With statements such as “if the detainee dies, you’re doing it wrong” guiding our government’s thinking during the formation and implementation of interrogation techniques, it’s no wonder Carl Levin and others were outraged in the Senate on Tuesday.
According to the Armed Services Committee chairman, “The truth is that senior officials in the United States government sought information on aggressive techniques, twisted the law to create the appearance of their legality and authorized their use against detainees.”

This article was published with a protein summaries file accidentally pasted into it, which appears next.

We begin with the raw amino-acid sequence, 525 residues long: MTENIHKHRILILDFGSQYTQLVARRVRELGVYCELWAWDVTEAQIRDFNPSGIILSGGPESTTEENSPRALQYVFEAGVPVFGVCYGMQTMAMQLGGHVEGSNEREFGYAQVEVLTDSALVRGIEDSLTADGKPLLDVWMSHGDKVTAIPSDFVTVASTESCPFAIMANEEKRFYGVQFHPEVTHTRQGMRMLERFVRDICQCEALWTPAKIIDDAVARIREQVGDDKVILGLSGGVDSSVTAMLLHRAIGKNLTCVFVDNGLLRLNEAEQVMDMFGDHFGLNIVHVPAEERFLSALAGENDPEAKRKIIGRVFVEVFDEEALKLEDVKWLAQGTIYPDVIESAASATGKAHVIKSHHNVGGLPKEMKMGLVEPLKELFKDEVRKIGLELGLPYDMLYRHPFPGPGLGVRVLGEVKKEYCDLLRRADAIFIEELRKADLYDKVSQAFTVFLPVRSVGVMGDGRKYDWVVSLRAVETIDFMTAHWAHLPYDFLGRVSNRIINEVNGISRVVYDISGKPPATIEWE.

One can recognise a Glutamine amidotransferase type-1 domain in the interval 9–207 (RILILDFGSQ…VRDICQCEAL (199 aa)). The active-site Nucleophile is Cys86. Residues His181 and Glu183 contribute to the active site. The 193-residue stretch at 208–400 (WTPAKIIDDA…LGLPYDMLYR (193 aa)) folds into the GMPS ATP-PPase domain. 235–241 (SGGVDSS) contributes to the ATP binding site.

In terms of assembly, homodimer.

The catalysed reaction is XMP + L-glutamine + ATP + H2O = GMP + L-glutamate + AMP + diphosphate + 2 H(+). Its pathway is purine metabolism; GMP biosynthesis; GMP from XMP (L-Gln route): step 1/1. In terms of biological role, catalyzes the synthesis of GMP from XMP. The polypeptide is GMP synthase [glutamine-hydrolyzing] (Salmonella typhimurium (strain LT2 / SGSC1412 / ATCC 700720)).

The committee also released details from previously classified minutes of a meeting in October 2002 in which a top military lawyer at Guantanamo said previously banned techniques such as sleep deprivation were being used secretly.
“Officially it is not happening,” Lt Col Diane Beaver told the meeting, adding that commanders feared the Red Cross might find out.
John Fredman, then chief counsel to the CIA’s counter-terrorism centre, argued during the meeting that torture “is basically subject to perception”.
“If the detainee dies, you’re doing it wrong,” he said.